“Of the 52 patients who showed good stone fragmentation, 13 (25 %) needed further treatment by URS (8 patients, 15.4 %,), ureteral stent insertion (1 patient, 1.9 %) or further cycles of SWL (4 patients, 7.7 %) because of impacted fragments or distal steinstrasse.

http://storzmedical.com/images/blog/Müllhaupt_2015.png

More than 50 % of the patients finally required URS for stone removal. It is not clear from the data how many patients got a second or third ESWL of if only 6 patients altogether got a re-ESWL.
Despite the significant correlations between the SSDs, the BMI and the disintegration the sensitivity and specificity of the different parameters was low and the original values showed a great overlap.

The interested reader should compare this paper with the referenced literature and the recently reviewed papers by Yazici and especially by Tran:
(Yazici O et al. ( Shock Wave Lithotripsy in Ureteral Stones: Evaluation of Patient and Stone Related Predictive Factors. Int Braz J Urol. 2015 Jul-Aug;41(4):676-82.; Tran T Y et al. Triple D Score Is a Reportable Predictor of Shockwave Lithotripsy Stone-Free Rates Full Access Journal of Endourology. February 2015, 29(2): 226-230.)
The latter is the most appealing to me. But it may be that we have to wait for a Meta-analysis which will tell us that all publications on that topic are not comparable. Then, hopefully commonly accepted measuring methods will be introduced.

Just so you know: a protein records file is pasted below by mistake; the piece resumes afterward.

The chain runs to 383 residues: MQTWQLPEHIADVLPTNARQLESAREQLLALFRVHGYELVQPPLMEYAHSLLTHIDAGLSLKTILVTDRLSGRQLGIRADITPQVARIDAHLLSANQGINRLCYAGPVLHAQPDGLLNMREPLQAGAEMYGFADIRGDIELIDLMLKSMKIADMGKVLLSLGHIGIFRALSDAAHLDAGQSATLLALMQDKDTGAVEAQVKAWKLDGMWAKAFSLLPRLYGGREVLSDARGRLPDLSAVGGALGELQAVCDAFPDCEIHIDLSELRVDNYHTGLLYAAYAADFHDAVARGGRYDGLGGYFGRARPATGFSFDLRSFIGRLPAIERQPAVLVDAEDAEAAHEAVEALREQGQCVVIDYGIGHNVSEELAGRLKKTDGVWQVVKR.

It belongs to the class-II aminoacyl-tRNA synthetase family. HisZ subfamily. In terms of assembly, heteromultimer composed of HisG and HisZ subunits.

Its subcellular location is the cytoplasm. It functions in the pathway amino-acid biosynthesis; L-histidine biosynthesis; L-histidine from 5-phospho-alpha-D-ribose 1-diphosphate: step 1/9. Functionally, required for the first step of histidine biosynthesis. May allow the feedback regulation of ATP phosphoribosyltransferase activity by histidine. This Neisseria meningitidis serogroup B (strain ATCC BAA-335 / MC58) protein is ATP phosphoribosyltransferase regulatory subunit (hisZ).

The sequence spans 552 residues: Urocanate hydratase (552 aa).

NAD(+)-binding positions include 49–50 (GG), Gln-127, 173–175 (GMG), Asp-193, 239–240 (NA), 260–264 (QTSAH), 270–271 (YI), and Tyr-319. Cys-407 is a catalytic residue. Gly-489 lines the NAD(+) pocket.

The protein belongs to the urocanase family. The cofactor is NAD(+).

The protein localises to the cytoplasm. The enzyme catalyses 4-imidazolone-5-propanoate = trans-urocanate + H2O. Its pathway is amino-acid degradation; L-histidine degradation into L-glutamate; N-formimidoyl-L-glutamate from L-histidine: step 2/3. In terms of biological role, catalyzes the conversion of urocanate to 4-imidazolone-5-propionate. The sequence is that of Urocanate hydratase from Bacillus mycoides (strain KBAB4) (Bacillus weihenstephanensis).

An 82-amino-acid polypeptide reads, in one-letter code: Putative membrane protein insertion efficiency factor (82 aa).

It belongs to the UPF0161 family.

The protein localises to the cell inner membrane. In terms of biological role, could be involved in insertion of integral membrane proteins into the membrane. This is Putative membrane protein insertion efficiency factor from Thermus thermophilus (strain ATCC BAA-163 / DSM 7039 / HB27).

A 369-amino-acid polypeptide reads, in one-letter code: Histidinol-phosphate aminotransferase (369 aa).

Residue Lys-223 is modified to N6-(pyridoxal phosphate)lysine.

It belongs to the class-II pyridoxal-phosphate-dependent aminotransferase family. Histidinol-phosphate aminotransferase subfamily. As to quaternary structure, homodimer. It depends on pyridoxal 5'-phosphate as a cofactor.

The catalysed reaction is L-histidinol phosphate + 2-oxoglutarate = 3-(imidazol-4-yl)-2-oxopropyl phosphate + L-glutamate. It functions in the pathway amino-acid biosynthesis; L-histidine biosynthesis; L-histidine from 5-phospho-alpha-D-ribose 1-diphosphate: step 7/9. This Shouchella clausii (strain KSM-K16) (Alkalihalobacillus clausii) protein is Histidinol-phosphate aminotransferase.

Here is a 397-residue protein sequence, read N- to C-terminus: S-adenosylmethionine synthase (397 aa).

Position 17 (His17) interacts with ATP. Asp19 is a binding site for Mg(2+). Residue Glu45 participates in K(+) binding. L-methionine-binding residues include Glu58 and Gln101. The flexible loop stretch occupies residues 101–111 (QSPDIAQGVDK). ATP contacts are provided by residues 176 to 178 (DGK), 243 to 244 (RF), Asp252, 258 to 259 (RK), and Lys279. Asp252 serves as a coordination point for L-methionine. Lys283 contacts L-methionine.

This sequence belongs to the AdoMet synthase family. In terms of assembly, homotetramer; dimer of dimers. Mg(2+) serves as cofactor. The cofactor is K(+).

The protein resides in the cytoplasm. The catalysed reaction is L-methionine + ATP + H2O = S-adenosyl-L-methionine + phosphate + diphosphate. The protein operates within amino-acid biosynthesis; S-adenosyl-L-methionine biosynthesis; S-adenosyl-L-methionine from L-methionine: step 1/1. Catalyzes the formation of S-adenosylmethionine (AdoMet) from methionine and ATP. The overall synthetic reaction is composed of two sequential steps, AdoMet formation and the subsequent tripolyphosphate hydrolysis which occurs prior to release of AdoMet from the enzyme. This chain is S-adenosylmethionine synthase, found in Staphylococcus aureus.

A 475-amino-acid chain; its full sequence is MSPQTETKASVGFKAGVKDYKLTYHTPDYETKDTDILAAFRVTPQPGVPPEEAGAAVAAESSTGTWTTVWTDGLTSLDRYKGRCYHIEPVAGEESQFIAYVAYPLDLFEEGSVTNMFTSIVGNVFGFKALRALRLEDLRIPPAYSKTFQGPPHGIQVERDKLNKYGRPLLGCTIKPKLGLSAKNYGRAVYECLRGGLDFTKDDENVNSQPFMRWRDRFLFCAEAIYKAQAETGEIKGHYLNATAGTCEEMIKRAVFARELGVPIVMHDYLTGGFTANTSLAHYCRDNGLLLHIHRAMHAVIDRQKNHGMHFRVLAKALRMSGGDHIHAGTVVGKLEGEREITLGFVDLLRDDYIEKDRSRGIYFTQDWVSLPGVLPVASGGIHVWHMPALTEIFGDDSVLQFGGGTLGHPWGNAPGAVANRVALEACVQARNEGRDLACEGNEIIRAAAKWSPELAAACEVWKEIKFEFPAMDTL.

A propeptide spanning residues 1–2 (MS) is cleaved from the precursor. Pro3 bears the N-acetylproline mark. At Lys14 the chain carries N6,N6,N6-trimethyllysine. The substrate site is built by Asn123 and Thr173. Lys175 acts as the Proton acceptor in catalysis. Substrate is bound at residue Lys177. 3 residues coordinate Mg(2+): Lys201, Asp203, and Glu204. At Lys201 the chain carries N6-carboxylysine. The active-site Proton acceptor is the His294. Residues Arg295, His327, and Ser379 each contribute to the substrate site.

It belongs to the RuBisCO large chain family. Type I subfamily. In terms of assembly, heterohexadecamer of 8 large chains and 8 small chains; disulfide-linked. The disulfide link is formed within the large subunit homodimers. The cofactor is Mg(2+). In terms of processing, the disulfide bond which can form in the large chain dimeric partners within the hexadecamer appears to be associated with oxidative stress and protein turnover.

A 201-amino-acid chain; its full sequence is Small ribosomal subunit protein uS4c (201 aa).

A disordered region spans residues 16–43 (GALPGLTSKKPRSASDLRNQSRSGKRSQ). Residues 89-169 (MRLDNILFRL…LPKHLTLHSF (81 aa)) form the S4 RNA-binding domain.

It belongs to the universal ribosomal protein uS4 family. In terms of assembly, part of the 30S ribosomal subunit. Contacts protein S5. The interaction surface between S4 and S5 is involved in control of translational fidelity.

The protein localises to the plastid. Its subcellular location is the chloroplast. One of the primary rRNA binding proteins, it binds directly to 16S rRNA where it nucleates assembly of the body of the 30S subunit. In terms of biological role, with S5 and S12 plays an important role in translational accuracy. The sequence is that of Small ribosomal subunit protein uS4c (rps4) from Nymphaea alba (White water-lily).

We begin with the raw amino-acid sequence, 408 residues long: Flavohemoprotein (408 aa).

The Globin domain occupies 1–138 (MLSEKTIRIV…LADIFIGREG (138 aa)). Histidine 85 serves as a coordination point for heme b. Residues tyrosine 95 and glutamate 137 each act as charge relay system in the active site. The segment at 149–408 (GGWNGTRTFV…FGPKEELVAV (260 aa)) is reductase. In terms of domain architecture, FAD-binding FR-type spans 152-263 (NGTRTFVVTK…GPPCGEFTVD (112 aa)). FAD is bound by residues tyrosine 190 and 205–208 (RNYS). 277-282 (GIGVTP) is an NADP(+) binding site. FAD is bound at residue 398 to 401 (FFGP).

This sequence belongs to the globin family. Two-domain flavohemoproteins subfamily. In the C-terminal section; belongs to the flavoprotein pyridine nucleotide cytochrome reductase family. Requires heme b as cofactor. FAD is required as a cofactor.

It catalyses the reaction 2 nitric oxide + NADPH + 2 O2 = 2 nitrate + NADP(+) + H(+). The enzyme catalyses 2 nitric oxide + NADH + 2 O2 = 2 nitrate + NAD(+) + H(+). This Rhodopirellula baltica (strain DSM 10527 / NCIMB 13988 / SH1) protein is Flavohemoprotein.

This is not just another paper on SSD and mean attenuation value (MAV) of stones measured in HU. The authors suggest that SSD measurements may have to be adopted to the lithotripter used and that different MAV measurements offer different quality, which may explain contradictory findings in the literature they have reviewed. In this series BMI and SSD (0°/45°/90°) and SSD (90°) were significant predictors of success in the univariate analysis but only SSD 90o in the multivariate analysis, which seems to apply specifically to the SLX-F2 lithotripter used in this study. The MAV was measured according to the technique of Eisner et al. (Eisner BH, et al. Computerized tomography magnified bone windows are superior to standard soft tissue windows for accurate measurement of stone size: an in vitro and clinical study. J Urol. 2009; 181: 1710) which the authors think is the most precise and reliable one. In addition they calculated median attenuation values of different stone regions. The authors did not define ESWL success as is usually done by SFR but stone disintegration determined in the KUB “In cases of missing or inadequate disintegration in KUB, SWL was repeated once or twice at intervals of 1 day. The clinical outcome was defined as successful (visible stone fragmentation on KUB) or failed (absent fragmentation on KUB) immediately after the last SWL session.” “Stone fragmentation was visible in 52 (50 %) patients and was not visible in the remaining patients, of whom 49 (94.2 %) needed further treatment: 43 (82.7 %) by URS, 4 (7.7 %) by ureteral stent insertion, and 2 (3.8 %) by further cycles of SWL. The three patients who needed no further treatment showed spontaneous stone passage during the treatment with SWL without stone disintegration.” “Of the 52 patients who showed good stone fragmentation, 13 (25 %) needed further treatment by URS (8 patients, 15.4 %,), ureteral stent insertion (1 patient, 1.9 %) or further cycles of SWL (4 patients, 7.7 %) because of impacted fragments or distal steinstrasse. [img]http://storzmedical.com/images/blog/Müllhaupt_2015.png[/img] More than 50 % of the patients finally required URS for stone removal. It is not clear from the data how many patients got a second or third ESWL of if only 6 patients altogether got a re-ESWL. Despite the significant correlations between the SSDs, the BMI and the disintegration the sensitivity and specificity of the different parameters was low and the original values showed a great overlap. The interested reader should compare this paper with the referenced literature and the recently reviewed papers by Yazici and especially by Tran: (Yazici O et al. ( Shock Wave Lithotripsy in Ureteral Stones: Evaluation of Patient and Stone Related Predictive Factors. Int Braz J Urol. 2015 Jul-Aug;41(4):676-82.; Tran T Y et al. Triple D Score Is a Reportable Predictor of Shockwave Lithotripsy Stone-Free Rates Full Access Journal of Endourology. February 2015, 29(2): 226-230.) The latter is the most appealing to me. But it may be that we have to wait for a Meta-analysis which will tell us that all publications on that topic are not comparable. Then, hopefully commonly accepted measuring methods will be introduced.